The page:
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Iran to gather evidence of U.S. "crimes"


CBS/AP

TEHRAN, Iran - Iran's judiciary chief says that he has assigned the country's state prosecutor to gather evidence proving U.S. crimes in Iran and elsewhere.

The statement by Ayatollah Sadeq Larijani, a cleric who heads the country's judicial system, come days after the U.S. accused Iranian government agents of plotting to kill the Saudi ambassador in the United States. Iran has dismissed the charges as absurd.

In comments broadcast Wednesday on state television, Larijani says his country is planning to sue the United States for committing "crimes" against both Iranians and Americans. He cited the arrest of Occupy Wall Street protesters as a U.S. "human rights violation."

He did not say whether Tehran planned to file the suit before an Iranian or an international court.

On Monday, Iran's foreign minister offered to look into charges that agents of his government were involved in a plot to assassinate the Saudi ambassador to Washington, if the U.S. provides enough information.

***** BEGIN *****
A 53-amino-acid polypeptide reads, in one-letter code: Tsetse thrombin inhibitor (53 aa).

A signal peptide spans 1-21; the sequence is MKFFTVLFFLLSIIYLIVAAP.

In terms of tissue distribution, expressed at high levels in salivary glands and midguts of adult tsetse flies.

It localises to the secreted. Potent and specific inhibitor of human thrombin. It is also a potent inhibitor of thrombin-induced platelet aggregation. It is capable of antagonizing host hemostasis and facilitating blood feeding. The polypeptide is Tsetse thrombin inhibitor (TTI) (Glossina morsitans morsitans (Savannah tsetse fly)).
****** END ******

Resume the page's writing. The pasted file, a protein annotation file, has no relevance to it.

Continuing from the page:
Iran: We may cooperate in assassination probe

The statement by Ali Akbar Salehi was the first indication that Iran might cooperate with the investigation, though other officials maintained a steady stream of ridicule and rejection of the charges.

In Switzerland Monday, Iran's parliament speaker said American officials are playing a child's game and have insulted his nation with the accusations.

"The issue and the plot is so naive that it doesn't need any mediation at all," said the speaker, Ali Larijani.

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Iran's semiofficial news agency ISNA quoted Salehi as saying Iran would deal with U.S. claims patiently, even if the case is seen as a fabrication. He said Tehran has asked the U.S. to provide information about those arrested, so that Iran can examine their background.